December 3rd 2023 marked an important anniversary in the history of the Chester Diocesan Guild. 
Largely overlooked by previous historical accounts of the Guild, the Grappenhall band in the 1890s was in the vanguard of ringing in the area at the time. Already, on the 3rd August 1895, the band had rung the first peal in 7 methods for the Guild, the peal board for which hangs in the church.
Four months later, on 7th December 1895, they rang the first peal of Treble Bob for the Guild, again in 7 methods.  Following this milestone, the band continued to ring peals in 7 Treble Bob methods, often following 720s in the individual methods in the lead up to the peals.  Many of these peals were at Grappenhall, but the band also notched the first peals at Stretton (30th May 1896), Frodsham (14th November 1896), Davenham (26th December 1896), and Eccleston (St Helens), all also in 7 Treble Bob methods.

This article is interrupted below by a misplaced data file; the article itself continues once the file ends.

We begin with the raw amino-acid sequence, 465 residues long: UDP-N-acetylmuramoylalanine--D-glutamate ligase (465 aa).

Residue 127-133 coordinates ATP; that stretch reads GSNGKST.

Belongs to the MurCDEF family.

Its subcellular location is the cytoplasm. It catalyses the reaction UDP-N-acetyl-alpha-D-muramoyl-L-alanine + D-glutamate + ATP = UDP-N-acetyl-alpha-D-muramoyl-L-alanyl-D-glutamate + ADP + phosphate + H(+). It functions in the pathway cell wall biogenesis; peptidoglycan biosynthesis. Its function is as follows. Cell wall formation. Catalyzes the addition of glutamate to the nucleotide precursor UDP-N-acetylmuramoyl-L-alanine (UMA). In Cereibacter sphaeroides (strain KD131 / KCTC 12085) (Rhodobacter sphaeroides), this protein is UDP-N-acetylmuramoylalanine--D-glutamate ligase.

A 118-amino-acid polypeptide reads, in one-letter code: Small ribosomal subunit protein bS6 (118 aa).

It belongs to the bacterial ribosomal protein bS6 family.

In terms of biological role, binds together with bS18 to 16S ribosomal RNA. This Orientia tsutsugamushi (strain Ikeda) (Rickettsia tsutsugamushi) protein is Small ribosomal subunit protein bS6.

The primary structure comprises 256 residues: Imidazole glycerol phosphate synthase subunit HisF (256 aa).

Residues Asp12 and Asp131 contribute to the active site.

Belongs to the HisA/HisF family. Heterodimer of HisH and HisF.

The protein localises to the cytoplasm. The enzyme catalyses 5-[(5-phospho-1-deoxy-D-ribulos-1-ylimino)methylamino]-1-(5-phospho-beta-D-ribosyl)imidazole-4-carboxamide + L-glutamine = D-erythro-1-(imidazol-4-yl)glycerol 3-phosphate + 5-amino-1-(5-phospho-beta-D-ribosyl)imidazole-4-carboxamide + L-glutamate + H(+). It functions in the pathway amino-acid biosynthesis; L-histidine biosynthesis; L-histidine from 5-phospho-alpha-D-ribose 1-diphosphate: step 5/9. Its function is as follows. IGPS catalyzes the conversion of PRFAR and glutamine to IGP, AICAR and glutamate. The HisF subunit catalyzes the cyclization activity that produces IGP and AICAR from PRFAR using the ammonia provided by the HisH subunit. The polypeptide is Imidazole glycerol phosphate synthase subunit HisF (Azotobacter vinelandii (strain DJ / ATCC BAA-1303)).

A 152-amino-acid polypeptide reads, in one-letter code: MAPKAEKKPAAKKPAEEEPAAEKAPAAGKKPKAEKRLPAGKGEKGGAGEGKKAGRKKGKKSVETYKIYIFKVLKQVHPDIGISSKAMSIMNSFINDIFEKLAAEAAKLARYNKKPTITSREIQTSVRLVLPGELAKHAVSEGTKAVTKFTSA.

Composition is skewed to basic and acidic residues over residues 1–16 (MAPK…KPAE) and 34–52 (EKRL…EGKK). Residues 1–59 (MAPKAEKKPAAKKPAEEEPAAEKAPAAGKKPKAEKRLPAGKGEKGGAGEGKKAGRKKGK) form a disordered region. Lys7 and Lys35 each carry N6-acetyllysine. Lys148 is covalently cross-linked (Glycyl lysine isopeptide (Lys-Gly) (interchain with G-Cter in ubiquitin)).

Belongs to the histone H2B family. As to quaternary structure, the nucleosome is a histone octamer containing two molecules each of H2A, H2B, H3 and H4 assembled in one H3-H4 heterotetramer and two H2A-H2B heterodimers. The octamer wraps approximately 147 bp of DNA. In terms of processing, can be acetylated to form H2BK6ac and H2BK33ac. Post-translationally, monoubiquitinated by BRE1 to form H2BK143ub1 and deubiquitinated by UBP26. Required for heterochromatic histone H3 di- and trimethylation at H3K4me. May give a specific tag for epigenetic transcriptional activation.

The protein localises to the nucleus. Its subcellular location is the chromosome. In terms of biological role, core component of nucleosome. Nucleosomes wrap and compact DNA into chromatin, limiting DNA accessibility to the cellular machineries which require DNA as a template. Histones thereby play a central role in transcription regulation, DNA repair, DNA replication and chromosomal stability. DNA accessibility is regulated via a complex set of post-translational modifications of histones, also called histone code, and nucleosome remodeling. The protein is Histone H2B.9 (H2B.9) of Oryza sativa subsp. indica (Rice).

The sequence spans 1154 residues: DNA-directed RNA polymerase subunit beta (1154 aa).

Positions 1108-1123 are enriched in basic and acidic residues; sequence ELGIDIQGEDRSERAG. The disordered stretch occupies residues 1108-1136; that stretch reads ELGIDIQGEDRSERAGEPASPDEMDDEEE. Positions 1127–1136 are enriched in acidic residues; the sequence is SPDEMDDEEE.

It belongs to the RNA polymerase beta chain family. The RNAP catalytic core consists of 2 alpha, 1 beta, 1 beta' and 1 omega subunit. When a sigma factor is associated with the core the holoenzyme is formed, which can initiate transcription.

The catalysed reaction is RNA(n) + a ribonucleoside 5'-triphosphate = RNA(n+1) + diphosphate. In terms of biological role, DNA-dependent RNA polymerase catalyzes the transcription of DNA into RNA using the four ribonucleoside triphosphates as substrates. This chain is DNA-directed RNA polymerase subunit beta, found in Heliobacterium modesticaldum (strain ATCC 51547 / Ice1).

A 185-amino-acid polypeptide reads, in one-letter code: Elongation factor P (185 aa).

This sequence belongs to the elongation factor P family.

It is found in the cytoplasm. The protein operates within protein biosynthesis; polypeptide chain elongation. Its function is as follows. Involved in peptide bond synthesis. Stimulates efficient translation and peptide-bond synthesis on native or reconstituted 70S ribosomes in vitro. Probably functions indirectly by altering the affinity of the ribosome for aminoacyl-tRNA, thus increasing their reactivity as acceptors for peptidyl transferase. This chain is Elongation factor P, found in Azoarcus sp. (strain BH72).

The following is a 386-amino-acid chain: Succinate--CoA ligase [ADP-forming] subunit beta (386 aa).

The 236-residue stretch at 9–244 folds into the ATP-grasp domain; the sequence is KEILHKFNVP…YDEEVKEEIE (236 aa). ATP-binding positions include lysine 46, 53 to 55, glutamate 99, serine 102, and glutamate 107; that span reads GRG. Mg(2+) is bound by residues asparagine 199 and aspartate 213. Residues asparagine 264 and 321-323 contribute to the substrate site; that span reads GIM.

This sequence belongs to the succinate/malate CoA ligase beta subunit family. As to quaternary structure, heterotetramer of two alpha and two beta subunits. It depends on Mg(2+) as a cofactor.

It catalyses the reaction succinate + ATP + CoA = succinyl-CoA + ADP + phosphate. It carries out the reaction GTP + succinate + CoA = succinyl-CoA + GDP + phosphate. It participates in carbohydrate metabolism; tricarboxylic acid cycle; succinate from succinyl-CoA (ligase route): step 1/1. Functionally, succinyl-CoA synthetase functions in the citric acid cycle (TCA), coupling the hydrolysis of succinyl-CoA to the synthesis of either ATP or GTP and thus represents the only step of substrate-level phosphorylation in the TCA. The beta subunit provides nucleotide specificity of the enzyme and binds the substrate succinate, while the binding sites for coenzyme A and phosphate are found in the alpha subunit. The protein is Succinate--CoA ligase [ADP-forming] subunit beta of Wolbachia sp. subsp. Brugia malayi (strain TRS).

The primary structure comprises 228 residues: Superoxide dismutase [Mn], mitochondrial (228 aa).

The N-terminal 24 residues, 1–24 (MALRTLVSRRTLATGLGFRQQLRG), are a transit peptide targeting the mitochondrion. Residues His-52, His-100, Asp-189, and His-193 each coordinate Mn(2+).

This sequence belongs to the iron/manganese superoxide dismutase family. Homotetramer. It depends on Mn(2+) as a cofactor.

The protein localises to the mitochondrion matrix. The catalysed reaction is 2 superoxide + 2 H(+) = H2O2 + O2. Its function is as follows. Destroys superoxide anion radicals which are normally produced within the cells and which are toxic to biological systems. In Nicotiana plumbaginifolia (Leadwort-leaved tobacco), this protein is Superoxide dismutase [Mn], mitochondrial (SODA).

The pinnacle of this was the peal rung on 26th March 1898 which consisted of 7,200 changes in 10 methods, which at the time was the longest length peal rung for the Guild.

Not being content with these achievements, the band started to ring Surprise methods, the first 720 of Cambridge being scored on 9th March 1897.  The band gradually built up its repertoire of Surprise methods over the next months, interspersed still with the peals of Treble Bob.
This culminated on 3rd December 1898 with the first peal of Surprise rung for the Chester Guild, and following the tradition of the peals of Treble Bob, was also in 7 methods.  The peal board for this achievement hangs today in Grappenhall church, this and the board for the 1895 Treble Bob peal having been professionally restored.

For the 125th anniversary of this peal, members of the current Grappenhall Sunday service band met on 3rd December and rang a quarter peal in 7 Surprise Minor methods, as a tribute to those ringers at Grappenhall in the 1890s who achieved this, for those days, remarkable feat.

Nick Thomson (Grappenhall)

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